How to Give a Cell Phone to Your Child… LOL

Thursday, March 2nd 2017

Last night I had the privilege of attending a talk given by  Joani Geltman, MSW; “Child Development and Parenting Expert.  The focus of the talk was managing use of social networking devices (phones, tablets, computers, etc.).  Although my own kids are nowhere near getting their own phone, our son is already a regular user of a computer (primarily for Minecraft), and the longer we can delay him from accidentally tripping upon porn -ETC.- the better.  And this takes vigilance and technical know-how on the order that a generation of parents has heretofore NEVER KNOWN.



Here are some bullet points from the talk:

Parenting Your Child’s Journey into Social Networking

o  The most important thing is to start your management of children’s devices EARLY.  Once they have a device already, it’s hard to work backwards in terms of limiting and monitoring their exposures.

0 Think of it like your kid starting to drive.  You don’t just throw them the keys and send them out on the highway.  You have a great number of safety lessons, driving practices, learning about legal responsibilities etc., with many baby steps over many months, ultimately leading to solo excursions.  (Full disclosure my heart is palpitating just writing this.)


“Cute Girl Committing Suicide/Homicide”


Child Brain vs. Adult Brain

o These devices are like crack to kids. (And people too, I’d argue.)  We literally get dopamine hits from regular use of the devices.  By limiting use you reduce the risk and effects of addiction.

o Hello!  SEX TALK in middle school is like POOPY TALK in elementary school.  It’s funny and awkward and weird; mysterious, intriguing, gross and INEVITABLE.


“No WAY!”


o Kids also don’t realize how their texts SOUND, much less the greater implications or potential consequences of things they write.


“He said he wouldn’t show it to anyone.” 


o To hauntingly illustrate the above point, watch the documentary “Being 13” by CNN.

o Here is a 2min preview:

Parenting in the Social Media Age [2:10]:


o  My opinion:  In the above clip, by “less likely to get upset with social media” I presume the reporter means “less likely to endanger themselves, incur social humiliation or commit suicide.”

o Kids aren’t actually able to think their actions through to their logical or possible conclusion.  That is Adult Thinking, with the pre-frontal cortex.  They are operating from the Emotional Brain, the amigdyla.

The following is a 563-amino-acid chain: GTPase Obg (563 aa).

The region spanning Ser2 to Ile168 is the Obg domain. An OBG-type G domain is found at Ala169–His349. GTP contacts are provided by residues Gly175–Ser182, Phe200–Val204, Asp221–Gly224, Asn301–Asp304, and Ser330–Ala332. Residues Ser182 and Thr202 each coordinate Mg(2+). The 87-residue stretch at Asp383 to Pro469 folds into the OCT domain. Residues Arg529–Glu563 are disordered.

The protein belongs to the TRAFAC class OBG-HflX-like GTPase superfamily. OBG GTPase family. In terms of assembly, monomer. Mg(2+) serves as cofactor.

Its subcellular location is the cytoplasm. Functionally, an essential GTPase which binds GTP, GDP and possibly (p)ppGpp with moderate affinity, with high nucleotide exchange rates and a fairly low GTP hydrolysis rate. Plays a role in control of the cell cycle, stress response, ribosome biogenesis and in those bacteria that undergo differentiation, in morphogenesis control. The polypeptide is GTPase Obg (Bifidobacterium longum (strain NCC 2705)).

Make No Mistake

o Establish from the beginning that you will be going through their phones on a regular basis, WITH them, for the sake of checking patterns and habits, screening for health and educating…etc.  (See below:  “EDUCATE:  SOCIAL NETWORKING SAFETY”)

o FIRST THING thing when you buy your kid a phone:  

  1. Go to Settings, => General, => Restrictions… then you put in a very private password (that only the parents know and you will never share with your kid.)
  2. Then you can disable anything you want, e.g.: INTERNET (“Safari”), restrict download apps, etc.
  3. Use an app to set TIME RESTRICTIONS of when the phone is ON or OFF.

o Why no internet access on phone?  => Prevent downloads of apps without permission.

o  How many apps should we start with? => How about ONE?

o How many games? => Rule of thumb: Add one, delete one.

o The more access they have, the more obsessive they become!

o  Phone should be OFF at night.  Otherwise kids stay up all night texting and develop literal sleep disorders because they become addicted to social networking as a metric for their own self-esteem.  (YIKES.)

o Phone should be OFF at school.  The temptation to use it on the sly (under desk, in the bathroom, etc.) is an unhealthy distraction; they don’t have the impulse control!  They shouldn’t have access to YOU during the day to help solve their problems; school is a place for them to develop independence and problem solving skills for themselves.  You shouldn’t have access to THEM for the same reasons.  (Emergencies can obviously be handled through regular school phone channels.)

o Have your kids’ password… absolutely.  It’s a SAFETY ISSUE.  Period.



o Here are some (currently) recommended Parental Control tools: